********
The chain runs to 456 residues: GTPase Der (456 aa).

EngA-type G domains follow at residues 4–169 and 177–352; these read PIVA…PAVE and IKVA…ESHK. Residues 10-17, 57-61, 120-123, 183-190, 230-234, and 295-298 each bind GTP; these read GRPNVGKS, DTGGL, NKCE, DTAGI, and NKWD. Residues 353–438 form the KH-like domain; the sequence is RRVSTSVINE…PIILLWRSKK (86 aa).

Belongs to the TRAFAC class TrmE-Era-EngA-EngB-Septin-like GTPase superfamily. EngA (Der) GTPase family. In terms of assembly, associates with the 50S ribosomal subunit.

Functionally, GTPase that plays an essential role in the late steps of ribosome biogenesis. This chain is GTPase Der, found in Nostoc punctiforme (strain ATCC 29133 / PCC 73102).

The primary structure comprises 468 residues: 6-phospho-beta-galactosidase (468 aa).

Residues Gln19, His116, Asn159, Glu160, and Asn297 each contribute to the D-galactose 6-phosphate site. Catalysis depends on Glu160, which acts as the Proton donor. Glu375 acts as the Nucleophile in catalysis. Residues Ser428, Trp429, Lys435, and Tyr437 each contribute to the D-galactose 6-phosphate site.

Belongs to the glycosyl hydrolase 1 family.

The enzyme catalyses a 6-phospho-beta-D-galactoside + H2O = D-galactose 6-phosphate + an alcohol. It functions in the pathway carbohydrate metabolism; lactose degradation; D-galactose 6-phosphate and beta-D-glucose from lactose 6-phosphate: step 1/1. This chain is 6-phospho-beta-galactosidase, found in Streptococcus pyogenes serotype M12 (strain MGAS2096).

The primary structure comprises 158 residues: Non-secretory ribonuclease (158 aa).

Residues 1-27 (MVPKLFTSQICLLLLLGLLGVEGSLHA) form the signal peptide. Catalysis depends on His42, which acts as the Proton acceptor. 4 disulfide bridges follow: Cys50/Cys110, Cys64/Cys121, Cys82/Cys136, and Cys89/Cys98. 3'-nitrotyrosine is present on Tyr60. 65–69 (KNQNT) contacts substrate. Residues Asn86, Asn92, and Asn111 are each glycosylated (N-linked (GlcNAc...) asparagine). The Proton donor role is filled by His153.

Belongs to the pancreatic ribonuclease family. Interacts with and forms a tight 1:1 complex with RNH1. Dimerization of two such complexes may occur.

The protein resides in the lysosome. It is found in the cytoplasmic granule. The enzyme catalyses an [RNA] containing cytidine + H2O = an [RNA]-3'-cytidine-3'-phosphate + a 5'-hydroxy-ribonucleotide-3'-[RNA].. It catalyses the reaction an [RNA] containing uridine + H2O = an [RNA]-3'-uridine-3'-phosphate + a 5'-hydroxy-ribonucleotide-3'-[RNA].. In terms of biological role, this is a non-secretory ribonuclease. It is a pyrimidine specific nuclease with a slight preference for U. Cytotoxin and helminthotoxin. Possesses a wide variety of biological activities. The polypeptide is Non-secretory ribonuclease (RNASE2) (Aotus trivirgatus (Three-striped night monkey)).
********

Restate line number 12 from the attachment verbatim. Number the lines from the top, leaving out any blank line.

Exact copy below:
The protein resides in the lysosome. It is found in the cytoplasmic granule. The enzyme catalyses an [RNA] containing cytidine + H2O = an [RNA]-3'-cytidine-3'-phosphate + a 5'-hydroxy-ribonucleotide-3'-[RNA].. It catalyses the reaction an [RNA] containing uridine + H2O = an [RNA]-3'-uridine-3'-phosphate + a 5'-hydroxy-ribonucleotide-3'-[RNA].. In terms of biological role, this is a non-secretory ribonuclease. It is a pyrimidine specific nuclease with a slight preference for U. Cytotoxin and helminthotoxin. Possesses a wide variety of biological activities. The polypeptide is Non-secretory ribonuclease (RNASE2) (Aotus trivirgatus (Three-striped night monkey)).